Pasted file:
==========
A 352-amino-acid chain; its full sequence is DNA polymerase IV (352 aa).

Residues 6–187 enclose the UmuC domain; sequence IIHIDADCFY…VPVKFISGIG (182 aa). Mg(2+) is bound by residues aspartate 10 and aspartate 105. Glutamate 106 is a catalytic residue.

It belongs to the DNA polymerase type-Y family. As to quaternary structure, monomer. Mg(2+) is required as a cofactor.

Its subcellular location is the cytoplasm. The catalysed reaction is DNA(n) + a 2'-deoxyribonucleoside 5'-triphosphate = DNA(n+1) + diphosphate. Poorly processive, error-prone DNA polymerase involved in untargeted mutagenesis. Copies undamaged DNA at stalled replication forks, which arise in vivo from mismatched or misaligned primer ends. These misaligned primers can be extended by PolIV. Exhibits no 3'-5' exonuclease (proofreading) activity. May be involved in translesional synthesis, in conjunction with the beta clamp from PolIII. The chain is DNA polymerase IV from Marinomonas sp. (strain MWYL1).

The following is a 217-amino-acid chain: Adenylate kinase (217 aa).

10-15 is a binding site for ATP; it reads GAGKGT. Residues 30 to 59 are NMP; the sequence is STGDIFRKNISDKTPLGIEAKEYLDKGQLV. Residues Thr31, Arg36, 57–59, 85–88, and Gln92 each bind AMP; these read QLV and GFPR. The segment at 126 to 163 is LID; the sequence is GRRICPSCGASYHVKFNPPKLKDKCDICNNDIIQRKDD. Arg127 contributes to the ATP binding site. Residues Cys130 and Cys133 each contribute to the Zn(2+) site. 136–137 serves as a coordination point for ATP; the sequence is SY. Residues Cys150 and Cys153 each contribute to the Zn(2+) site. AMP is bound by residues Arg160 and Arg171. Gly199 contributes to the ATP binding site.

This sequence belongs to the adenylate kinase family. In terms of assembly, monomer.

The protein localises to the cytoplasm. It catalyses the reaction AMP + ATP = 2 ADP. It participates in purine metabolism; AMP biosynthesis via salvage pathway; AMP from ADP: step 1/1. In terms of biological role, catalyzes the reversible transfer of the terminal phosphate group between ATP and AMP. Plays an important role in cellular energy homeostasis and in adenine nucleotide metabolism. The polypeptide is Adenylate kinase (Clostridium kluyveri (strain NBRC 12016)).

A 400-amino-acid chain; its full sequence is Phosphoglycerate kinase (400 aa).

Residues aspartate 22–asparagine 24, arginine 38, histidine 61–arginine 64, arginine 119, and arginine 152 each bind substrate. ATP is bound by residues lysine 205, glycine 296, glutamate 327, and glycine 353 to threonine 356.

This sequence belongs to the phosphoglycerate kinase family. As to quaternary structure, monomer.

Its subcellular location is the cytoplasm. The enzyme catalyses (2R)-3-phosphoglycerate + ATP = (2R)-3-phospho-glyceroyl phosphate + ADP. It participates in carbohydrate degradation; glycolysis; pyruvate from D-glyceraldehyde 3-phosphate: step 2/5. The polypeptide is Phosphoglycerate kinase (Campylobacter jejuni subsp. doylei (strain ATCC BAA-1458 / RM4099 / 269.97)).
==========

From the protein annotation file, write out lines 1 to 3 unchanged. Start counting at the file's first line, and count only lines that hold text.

A 352-amino-acid chain; its full sequence is DNA polymerase IV (352 aa).

Residues 6–187 enclose the UmuC domain; sequence IIHIDADCFY…VPVKFISGIG (182 aa). Mg(2+) is bound by residues aspartate 10 and aspartate 105. Glutamate 106 is a catalytic residue.

It belongs to the DNA polymerase type-Y family. As to quaternary structure, monomer. Mg(2+) is required as a cofactor.